Towards a Standard Approach to Assess Tibial Bone Loss Following Total Knee Arthroplasty.

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Date: Dec. 2020
Publisher: Springer
Document Type: Clinical report; Brief article
Length: 308 words

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Abstract :

Keywords: Total knee arthroplasty; Bone remodeling; Proximal tibia; DEXA; Bone mineral density; Densitometry Abstract Long-term implant failure in the form of aseptic loosening and periprosthetic fracture is the most common cause of revision procedures in total knee arthroplasty (TKA). While early loosening can often be attributed to failure of primary fixation, late implant failure could be associated with loss of fixation secondary to bone resorption, as a result of stress shielding in the proximal tibia. This current review study was performed to identify the clinical effects of different implant-, patient-, and surgery-related biomechanical factors on TKA-related tibial bone loss in clinical reality. Implant-related factors considered were the fixation method, and the implant type, geometry, and stiffness. In terms of patient characteristics, the effects of age, sex, knee alignment, bone density, body weight, and activity level were analyzed. The clinical literature on these topics mostly concerned longitudinal radiographic studies investigating the effect of a single factor on changes in the proximal tibia over time using bone densitometry. Implant stiffness, implant geometry and knee alignment were the only factors consistently found to affect regional bone density changes over time. Each clinical study used its own specific study design, with different definitions used for the baseline density, time points of baseline and follow-up measurements, and regions of interest. Due to the differences in study design, direct comparison between the clinical impact of different biomechanical factors was not possible. Based on the findings over the densitometry studies, a standardized guideline was proposed to allow reliable comparison between consistently reported outcome of future radiographic TKA studies. Author Affiliation: (1) Orthopaedic Research Laboratory, Radboud Institute for Health Sciences, Radboud University Medical Center, Nijmegen, The Netherlands (2) Laboratory for Biomechanical Engineering, Faculty of Engineering Technology, University of Twente, Enschede, The Netherlands (a) Thomas.Anijs@radboudumc.nl Article History: Registration Date: 07/14/2021 Accepted Date: 07/13/2021 Online Date: 07/22/2021 Byline:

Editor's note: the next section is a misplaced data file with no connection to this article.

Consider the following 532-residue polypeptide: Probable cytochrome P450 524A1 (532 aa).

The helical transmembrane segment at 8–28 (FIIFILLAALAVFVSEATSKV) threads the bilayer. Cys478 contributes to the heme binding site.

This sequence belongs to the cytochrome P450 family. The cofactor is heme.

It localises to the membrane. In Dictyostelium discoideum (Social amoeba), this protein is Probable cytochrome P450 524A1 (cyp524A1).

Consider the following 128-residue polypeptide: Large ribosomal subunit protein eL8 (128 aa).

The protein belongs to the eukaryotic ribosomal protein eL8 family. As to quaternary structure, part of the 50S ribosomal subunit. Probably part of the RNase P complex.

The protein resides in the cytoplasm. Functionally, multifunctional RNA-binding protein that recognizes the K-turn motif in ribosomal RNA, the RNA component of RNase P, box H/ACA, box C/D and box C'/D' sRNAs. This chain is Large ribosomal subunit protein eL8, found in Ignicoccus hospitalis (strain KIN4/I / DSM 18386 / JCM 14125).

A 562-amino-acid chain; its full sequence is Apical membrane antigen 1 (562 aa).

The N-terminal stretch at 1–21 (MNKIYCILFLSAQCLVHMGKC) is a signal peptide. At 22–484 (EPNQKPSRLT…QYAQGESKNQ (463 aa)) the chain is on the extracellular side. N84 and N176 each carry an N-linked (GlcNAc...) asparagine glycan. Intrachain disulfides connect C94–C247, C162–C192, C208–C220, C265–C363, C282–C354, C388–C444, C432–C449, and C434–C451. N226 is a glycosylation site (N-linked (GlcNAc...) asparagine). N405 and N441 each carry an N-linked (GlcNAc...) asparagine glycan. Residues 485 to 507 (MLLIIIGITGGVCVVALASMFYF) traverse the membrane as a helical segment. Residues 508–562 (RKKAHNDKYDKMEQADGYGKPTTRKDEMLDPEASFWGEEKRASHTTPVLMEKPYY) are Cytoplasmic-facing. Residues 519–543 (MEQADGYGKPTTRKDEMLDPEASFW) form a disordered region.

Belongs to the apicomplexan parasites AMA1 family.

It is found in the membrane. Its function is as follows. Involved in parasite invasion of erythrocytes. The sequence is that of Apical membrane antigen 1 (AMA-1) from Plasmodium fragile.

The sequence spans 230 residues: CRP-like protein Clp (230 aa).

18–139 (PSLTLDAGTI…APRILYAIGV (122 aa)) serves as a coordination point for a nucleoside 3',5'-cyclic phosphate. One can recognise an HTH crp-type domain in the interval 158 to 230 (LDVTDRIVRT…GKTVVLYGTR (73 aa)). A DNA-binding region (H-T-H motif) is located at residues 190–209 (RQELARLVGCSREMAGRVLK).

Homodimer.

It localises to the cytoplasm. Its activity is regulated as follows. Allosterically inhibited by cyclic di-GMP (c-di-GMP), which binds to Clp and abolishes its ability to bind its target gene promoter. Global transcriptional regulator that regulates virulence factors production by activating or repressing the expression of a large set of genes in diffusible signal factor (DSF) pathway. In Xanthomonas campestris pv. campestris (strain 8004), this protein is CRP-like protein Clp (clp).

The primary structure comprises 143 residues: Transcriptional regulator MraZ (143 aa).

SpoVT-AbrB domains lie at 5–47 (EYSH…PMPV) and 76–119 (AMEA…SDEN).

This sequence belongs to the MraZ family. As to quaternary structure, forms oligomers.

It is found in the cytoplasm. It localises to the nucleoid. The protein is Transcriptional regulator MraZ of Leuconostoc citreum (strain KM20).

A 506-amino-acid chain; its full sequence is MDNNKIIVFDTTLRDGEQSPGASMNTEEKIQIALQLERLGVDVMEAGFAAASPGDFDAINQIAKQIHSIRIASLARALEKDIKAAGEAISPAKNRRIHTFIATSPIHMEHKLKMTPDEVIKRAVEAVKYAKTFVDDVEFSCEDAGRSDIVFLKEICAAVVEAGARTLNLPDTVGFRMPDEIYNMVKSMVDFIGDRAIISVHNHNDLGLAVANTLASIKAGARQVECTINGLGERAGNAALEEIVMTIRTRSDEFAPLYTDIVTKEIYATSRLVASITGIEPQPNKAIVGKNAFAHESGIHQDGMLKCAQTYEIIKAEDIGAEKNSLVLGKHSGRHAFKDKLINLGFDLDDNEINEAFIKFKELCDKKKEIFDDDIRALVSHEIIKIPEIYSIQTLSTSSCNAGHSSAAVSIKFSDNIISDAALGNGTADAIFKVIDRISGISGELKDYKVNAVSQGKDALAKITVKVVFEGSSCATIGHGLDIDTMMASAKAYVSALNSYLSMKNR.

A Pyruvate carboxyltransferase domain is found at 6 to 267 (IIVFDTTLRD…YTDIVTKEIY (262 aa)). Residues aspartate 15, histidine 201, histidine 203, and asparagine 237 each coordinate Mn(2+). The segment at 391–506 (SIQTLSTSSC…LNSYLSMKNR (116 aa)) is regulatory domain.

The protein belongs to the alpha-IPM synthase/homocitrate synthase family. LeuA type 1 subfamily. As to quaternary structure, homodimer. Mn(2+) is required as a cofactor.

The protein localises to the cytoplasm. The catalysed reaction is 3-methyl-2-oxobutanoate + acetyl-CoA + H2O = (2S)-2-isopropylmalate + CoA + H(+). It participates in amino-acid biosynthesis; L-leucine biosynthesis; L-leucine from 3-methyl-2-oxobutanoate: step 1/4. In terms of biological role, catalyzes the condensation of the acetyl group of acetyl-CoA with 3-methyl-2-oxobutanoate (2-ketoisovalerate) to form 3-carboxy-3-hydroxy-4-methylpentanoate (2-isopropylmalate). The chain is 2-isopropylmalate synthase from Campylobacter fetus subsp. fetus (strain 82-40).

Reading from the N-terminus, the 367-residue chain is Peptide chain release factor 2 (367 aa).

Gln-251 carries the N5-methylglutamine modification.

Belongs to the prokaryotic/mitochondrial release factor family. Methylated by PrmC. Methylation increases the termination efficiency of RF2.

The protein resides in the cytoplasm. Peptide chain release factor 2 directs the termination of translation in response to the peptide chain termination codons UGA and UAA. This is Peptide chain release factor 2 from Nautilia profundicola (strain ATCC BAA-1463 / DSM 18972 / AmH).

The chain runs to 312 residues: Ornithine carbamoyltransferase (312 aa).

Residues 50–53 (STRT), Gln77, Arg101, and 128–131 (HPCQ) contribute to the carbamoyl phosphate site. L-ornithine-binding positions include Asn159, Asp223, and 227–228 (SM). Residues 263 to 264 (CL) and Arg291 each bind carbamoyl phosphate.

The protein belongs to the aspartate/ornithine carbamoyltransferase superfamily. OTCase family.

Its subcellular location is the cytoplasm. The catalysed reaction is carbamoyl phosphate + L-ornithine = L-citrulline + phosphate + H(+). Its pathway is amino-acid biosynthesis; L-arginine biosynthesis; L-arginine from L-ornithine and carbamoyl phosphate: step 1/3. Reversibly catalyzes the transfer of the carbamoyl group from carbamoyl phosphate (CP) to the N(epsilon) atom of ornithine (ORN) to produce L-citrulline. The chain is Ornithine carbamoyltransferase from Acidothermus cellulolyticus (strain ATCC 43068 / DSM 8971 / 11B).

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Gale Document Number: GALE|A675324566